Holistic Huskies: Black beans and chocolate

Micaela Hoadley, Anthropology Club

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I know, I can already imagine everyone rolling their eyes when they see the title of this article. “Of course you’re writing about Valentine’s Day! Very original.” However, there are some unique and some angsty traditions that different countries around the world have to celebrate this Hallmark holiday of love.

The history of this holiday is quite a bloody and dark one. I won’t go into the murky details since it is quite a Debby Downer. But, the holiday stems from the various individuals deemed Saint Valentine for their martyr acts on Feb. 14th 269-270 A.D in Rome.

There is also another Saint Valentine in the Medieval era who would perform Christian healing miracles. These stories are often well known, but let me tell you about another interesting side of this holiday’s origin.

In the 400s A.D. in the Roman empire, young men would sacrifice animals, often goats, and make thongs out of their skin and run through the streets causing ruckus. This festival evolved into a rowdy celebration of fertility, but the increasingly religious Roman Empire shut down this celebration.
In a more modern sense, there are many different countries that have alternative celebrations to the Americanized version of Valentine’s Day. Most of them still celebrate love, but with a twist to what Americans are accustomed to.

My personal favorite is an old tradition that is currently banned in France. This ritual involved men and women pairing off at parties. The women who were not satisfied with their partner would attend a bonfire after the party ended. This bonfire was a ritual where women would hurl pictures of men who wronged them into the fire.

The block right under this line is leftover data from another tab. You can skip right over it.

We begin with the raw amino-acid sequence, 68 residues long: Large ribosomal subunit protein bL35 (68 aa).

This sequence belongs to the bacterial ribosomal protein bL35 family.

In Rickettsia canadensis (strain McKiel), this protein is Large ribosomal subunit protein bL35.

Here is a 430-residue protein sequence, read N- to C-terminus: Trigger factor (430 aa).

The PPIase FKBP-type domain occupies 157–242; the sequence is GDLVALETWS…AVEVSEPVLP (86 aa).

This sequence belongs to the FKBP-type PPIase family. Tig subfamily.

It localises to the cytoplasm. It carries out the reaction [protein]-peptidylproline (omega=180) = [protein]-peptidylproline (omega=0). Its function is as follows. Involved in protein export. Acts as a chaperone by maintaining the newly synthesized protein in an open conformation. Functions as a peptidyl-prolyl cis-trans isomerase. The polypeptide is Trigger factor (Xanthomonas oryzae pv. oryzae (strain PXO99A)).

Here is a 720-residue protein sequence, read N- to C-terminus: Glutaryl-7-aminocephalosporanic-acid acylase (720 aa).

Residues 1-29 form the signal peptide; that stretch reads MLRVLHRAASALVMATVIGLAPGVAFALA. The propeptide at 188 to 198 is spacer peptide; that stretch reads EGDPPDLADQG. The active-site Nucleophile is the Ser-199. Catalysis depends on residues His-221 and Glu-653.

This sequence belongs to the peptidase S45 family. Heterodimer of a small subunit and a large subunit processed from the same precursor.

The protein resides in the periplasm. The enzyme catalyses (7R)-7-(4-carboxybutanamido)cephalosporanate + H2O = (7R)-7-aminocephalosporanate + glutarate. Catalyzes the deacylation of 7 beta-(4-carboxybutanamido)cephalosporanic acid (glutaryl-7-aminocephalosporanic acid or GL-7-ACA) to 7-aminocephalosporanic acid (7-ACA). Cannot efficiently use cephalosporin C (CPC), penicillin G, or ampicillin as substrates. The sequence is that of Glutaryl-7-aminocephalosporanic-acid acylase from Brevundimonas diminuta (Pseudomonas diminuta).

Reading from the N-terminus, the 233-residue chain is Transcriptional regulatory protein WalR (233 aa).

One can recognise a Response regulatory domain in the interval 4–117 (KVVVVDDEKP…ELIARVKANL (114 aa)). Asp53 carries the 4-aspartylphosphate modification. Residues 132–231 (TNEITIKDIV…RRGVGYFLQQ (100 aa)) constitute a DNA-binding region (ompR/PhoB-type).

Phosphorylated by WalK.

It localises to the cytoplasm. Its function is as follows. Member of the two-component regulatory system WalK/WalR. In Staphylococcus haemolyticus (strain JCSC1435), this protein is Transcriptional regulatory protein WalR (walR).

Apparently this became so unruly that the French Government banned it. However, today Paris and many other parts of France are known to be one of the most romantic places in the world.

In South Korea, Valentine’s celebrations occurs in three stages. On Feb. 14, gifts are exchanged between lovers. Mar. 14 is known as White Day, where Valentine’s Day is celebrated but with more gifts.

As for Apr. 14, this day is known as Black Day. The name eludes to something less romantic and quite sad. Black Day is for people who do not have a lover to celebrate with Valentine’s or White Day with. Those who participate mourn their solidarity by eating dark, black bean paste noodles, called, ​jajangmyeon.

In Wales, men carve special wooden spoons for their woman lover. Different symbols are carved into the spoon to represent luck, support, and the man’s heart with horseshoes, wheels, and keys. However, today these spoons are not necessarily reserved for the day of love, since they are now given at weddings and other happy days and celebrations.

Lastly, in England, Jack Valentine comes and visits homes and leaves candles and goodies for children. He is similar to Santa Claus. However, London is also known to be a very romantic place to celebrate love.

Of course there’s many different ways people celebrate Valentine’s Day. Whether you celebrate with your significant other, cat and bottle of wine, or Netflix and discount chocolate, celebrate safely and celebrate happily!

Micaela is a senior Anthropology major and the Vice President of the Anthropology Club.